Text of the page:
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Testing Thread Safety in IRB


(Justin Leveck) #1

Hello I wrote this solution to a practice problem. I have received some feedback mentioning that it is not thread safe. Is there a way to test for this in IRB?

“If you spin up several threads and have the same Beer Song sing
different sets of verses at the same time, they’ll get in each-other’s
way. Same thing with a Singer.”

class Beer
  attr_reader :start_verse, :end_verse
 
  def sing(start_verse, end_verse = 0)
    @start_verse = start_verse
    @end_verse = end_verse
 
    requested_verses
  end
 
  def verse(verse_number)
    singer = Singer.new
    singer.recall_verse(verse_number)
  end
 
  private
 
  def requested_verses
    requested_verse_numbers = start_verse.downto(end_verse)
    requested_verses = ""
 
    requested_verse_numbers.each do |requested_verse_number|
      requested_verses << verse(requested_verse_number) + "\n"
    end
    requested_verses
  end
 
end
 
class Singer
  attr_accessor :bottles_of_beer, :verse_number
 
  def initialize
    @bottles_of_beer = nil
  end
 
  def recall_verse(verse_number)
    @bottles_of_beer = verse_number
    "#{dynamic_phrase_1} of beer on the wall, #{dynamic_phrase_2} of beer.\n#{dynamic_phrase_3}, #{dynamic_phrase_4} of beer on the wall.\n"
  end
 
  private
 
   def dynamic_phrase_1
    if zero_bottles?
      "No more bottles"
    else
      "#{bottles_of_beer} #{bottle_s}"
    end
  end
 
  def dynamic_phrase_2
    if zero_bottles?
      "no more #{bottle_s}"
    else
      "#{bottles_of_beer} #{bottle_s}"
    end
  end
 
  def dynamic_phrase_3
    one_it = 'one'
 
    if zero_bottles?
      'Go to the store and buy some more'
    else
      if one_bottle?
        one_it = 'it'
      end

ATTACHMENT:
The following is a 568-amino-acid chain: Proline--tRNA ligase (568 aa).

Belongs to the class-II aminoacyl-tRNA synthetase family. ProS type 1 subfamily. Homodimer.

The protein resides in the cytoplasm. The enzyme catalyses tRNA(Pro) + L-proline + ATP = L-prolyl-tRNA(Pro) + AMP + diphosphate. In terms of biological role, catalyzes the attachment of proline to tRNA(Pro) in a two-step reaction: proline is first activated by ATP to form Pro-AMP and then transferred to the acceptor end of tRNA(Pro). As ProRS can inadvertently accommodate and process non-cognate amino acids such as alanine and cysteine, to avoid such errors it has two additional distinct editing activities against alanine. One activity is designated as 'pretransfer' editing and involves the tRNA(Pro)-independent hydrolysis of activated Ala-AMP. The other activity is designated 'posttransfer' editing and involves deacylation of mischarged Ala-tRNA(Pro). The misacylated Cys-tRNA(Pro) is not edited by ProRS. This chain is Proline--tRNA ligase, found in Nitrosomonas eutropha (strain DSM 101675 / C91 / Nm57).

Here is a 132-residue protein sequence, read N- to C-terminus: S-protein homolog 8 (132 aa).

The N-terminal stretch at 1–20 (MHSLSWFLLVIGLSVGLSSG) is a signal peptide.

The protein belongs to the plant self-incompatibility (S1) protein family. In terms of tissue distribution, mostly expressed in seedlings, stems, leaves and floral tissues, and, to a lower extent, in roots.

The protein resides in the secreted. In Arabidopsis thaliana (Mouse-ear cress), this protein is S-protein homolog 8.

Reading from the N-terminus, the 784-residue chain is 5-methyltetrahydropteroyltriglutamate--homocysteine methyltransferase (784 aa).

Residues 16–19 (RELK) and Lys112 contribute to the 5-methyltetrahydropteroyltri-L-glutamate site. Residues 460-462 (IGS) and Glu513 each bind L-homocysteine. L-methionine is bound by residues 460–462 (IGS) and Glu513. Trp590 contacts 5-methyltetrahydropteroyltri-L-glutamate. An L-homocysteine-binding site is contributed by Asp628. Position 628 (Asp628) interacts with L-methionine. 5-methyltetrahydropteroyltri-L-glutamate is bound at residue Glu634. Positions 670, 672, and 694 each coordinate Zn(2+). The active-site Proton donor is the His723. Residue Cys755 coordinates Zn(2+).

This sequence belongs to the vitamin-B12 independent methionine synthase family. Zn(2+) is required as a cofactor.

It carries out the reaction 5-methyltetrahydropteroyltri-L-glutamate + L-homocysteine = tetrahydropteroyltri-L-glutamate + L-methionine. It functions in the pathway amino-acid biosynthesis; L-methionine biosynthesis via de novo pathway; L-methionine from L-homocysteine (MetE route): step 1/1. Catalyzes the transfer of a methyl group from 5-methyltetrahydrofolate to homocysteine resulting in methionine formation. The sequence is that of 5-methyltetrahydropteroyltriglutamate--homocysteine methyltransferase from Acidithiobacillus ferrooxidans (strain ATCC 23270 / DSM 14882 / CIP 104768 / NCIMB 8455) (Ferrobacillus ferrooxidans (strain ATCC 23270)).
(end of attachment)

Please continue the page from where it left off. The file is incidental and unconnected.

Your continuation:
"Take #{one_it} down and pass it around"
    end
  end
 
  def dynamic_phrase_4
    if one_bottle?
      "no more bottles"
    elsif zero_bottles?
      "99 #{bottle_s}"
    else
      @bottles_of_beer -= 1
      "#{bottles_of_beer} #{bottle_s}"
    end
  end
 
  # This returns the correct plural or singular usage of bottle
  def bottle_s
    if bottles_of_beer > 1 || bottles_of_beer == 0
      'bottles'
    elsif one_bottle?
      'bottle'
    end
  end
 
  def one_bottle?
    bottles_of_beer == 1
  end
 
  def two_bottles?
    bottles_of_beer == 2
  end
 
  def zero_bottles?
    bottles_of_beer == 0
  end
 
end

(George Brocklehurst) #3

Most threading problems happen when Ruby switches threads at an inconvenient moment, leaving things in an inconsistent state. In your case, switching thread in the middle of any of the dynamic_phrase methods to another thread that called recall_verse on the same Singer would cause problems: When Ruby switched back to the original thread the value of @bottles_of_beer would have changed and the rest of the verse would be inconsistent.

The reason threading bugs are so tricky is that they are unpredictable. There are many different ways to interleave the code between multiple threads, and most of them will work just fine. This makes it very difficult to write a simple test (in IRB or otherwise) to catch them: You could run the code multiple times and never see the bug.

You might find this article by Jessie Storimer helpful in understanding the potential problems: Does the GIL Make Your Ruby Code Thread-Safe?

I know it doesn’t answer your question directly, but I hope it’s helpful all the same.


(Justin Leveck) #4

Thanks for the reply. This article is very interesting.